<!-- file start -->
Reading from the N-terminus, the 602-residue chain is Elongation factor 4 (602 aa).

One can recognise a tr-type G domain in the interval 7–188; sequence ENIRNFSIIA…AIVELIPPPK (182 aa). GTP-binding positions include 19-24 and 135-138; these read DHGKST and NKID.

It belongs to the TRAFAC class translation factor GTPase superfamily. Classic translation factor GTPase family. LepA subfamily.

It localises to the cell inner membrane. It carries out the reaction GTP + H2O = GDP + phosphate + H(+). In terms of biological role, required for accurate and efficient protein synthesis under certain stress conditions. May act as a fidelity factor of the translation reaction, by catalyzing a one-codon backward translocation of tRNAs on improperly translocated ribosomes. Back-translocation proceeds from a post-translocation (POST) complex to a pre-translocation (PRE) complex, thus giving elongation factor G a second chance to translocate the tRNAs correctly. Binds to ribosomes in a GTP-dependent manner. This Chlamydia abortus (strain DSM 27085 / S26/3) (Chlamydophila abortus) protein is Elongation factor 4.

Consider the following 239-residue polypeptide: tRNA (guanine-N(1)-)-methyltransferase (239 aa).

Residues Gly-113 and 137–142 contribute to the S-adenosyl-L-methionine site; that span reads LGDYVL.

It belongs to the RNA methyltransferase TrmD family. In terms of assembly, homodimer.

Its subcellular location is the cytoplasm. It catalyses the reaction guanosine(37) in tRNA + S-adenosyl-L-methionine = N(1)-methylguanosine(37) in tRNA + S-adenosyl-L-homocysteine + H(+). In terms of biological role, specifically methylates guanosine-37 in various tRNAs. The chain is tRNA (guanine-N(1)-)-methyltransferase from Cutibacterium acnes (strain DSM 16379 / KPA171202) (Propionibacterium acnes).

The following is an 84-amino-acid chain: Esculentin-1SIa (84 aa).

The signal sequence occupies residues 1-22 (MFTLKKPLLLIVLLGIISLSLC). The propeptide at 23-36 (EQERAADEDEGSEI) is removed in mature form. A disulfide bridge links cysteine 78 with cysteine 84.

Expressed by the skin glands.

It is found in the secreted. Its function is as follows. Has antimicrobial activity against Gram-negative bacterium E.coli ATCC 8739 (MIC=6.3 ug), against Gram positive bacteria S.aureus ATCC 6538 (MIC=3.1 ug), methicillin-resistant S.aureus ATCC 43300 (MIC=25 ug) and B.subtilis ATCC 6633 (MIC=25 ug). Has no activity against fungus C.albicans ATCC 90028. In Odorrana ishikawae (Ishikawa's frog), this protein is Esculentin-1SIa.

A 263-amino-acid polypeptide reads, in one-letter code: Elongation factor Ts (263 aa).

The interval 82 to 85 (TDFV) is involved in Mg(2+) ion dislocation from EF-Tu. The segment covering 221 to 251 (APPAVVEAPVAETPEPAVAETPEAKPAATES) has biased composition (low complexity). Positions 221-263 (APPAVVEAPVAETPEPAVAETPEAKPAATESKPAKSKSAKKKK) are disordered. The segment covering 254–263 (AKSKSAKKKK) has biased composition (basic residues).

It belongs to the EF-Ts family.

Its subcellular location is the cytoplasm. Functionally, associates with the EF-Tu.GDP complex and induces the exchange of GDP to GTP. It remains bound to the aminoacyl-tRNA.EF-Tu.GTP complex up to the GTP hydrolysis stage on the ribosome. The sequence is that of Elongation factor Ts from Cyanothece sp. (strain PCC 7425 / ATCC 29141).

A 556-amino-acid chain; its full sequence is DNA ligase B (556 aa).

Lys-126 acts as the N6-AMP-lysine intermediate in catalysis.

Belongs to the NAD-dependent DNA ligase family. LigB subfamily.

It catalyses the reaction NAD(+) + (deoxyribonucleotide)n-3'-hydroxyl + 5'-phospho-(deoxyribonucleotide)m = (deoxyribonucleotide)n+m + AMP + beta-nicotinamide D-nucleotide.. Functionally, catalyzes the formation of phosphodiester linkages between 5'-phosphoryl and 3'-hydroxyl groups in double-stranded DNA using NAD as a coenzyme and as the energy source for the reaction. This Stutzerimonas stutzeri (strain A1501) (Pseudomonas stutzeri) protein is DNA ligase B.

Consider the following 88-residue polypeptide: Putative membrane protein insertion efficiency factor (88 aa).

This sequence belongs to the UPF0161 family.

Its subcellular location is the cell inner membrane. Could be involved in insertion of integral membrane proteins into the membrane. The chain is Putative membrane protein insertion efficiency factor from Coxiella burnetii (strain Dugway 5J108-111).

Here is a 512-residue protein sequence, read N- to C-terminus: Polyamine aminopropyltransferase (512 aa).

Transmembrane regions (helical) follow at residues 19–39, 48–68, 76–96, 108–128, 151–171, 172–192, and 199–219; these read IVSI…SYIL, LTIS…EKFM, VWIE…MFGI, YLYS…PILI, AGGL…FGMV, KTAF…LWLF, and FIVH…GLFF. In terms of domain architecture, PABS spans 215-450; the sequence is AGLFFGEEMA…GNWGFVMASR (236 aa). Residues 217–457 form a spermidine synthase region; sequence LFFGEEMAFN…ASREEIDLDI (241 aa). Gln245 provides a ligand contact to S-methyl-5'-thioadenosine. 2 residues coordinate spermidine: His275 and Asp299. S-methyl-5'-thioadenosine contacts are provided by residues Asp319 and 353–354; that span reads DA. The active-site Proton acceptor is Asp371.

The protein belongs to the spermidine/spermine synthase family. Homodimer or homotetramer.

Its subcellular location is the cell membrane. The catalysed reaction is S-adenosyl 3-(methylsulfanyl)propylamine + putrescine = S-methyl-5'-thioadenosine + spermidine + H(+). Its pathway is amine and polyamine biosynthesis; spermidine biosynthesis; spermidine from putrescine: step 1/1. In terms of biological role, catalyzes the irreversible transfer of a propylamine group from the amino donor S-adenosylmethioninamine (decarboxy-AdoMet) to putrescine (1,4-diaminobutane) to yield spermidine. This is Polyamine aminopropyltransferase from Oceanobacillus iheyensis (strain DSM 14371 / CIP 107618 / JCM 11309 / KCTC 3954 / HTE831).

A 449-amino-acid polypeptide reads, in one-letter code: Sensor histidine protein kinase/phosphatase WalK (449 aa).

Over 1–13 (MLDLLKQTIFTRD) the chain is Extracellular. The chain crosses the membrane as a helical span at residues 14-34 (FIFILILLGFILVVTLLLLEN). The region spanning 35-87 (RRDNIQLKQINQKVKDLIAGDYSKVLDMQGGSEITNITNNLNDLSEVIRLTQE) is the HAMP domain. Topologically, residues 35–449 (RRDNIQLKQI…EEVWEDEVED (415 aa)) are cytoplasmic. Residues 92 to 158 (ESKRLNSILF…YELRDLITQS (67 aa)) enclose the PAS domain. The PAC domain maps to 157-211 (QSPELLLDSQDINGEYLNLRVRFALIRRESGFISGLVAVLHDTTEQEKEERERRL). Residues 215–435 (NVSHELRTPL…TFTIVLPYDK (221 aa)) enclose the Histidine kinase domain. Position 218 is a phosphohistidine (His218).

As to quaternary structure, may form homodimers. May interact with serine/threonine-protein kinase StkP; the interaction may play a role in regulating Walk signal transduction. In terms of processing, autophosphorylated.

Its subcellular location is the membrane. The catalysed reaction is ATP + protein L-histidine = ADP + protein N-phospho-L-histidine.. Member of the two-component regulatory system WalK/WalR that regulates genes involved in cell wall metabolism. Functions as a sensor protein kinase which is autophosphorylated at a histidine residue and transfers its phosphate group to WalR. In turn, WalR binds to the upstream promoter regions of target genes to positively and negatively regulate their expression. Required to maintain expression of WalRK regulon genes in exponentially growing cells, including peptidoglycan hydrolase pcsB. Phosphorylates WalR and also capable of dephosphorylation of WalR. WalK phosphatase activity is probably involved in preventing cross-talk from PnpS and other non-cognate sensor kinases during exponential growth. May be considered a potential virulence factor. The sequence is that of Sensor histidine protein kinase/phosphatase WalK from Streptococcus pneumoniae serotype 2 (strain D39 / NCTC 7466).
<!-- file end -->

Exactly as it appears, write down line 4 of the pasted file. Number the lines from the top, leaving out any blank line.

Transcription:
It localises to the cell inner membrane. It carries out the reaction GTP + H2O = GDP + phosphate + H(+). In terms of biological role, required for accurate and efficient protein synthesis under certain stress conditions. May act as a fidelity factor of the translation reaction, by catalyzing a one-codon backward translocation of tRNAs on improperly translocated ribosomes. Back-translocation proceeds from a post-translocation (POST) complex to a pre-translocation (PRE) complex, thus giving elongation factor G a second chance to translocate the tRNAs correctly. Binds to ribosomes in a GTP-dependent manner. This Chlamydia abortus (strain DSM 27085 / S26/3) (Chlamydophila abortus) protein is Elongation factor 4.